METHODOLOGY: From November 2013 to November 2014, a series of 9 patients underwent LTG with Roux-en-Y reconstruction using the transorally inserted anvil (OrVil™, Covidien, Mansfield, MA, USA), whose efferent loop was located at the left side of the patient.
RESULTS: No twisting of the esophagojejunostomy was encountered in all cases. In addition, no stenosis or leakage of the esophagojejunostomy occurred.
CONCLUSIONS: This reconstruction system may be a feasible surgical procedure in LTG.

Yoshii M, Tanaka H, Ohira M, et al.
Regulation of neutrophil infiltration into peritoneal cavity by laparoscopic gastrectomy.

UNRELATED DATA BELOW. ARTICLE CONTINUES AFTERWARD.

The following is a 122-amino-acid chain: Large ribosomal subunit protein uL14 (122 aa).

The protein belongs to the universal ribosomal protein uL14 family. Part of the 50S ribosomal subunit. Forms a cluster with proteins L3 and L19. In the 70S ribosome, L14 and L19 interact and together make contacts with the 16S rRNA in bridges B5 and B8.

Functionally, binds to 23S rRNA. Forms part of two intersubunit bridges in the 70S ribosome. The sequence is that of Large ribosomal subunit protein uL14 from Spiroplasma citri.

Hepatogastroenterology. 2015 Mar-Apr; 62(138):546-50 [PubMed] Related Publications
BACKGROUND/AIMS: Laparoscopic surgery is a minimally invasive operation developed for treating gastrointestinal malignancies. We aimed to characterize the differences in the intra-abdominal environment following open and laparoscopic surgeries.
METHODOLOGY: We investigated data of 48 patients who underwent gastrectomy between 2010 and 2012. We analyzed the mRNA expression of chemokines, indoleamine 2, 3-dioxygenase (IDO), and so on in peritoneal lavage fluid with real-time RT-PCR. We also determined the leukocyte population and calculated the granulocyte/lymphocyte (G/L) ratio in peritoneal lavage fluid using flow cytometry.
RESULTS: CCL3 mRNA was significantly upregulated, whereas IDO mRNA was significantly downregulated, in the open group compared to the laparoscopic surgery group. Flow cytometry revealed that the G/L ratio was significantly higher in the open group.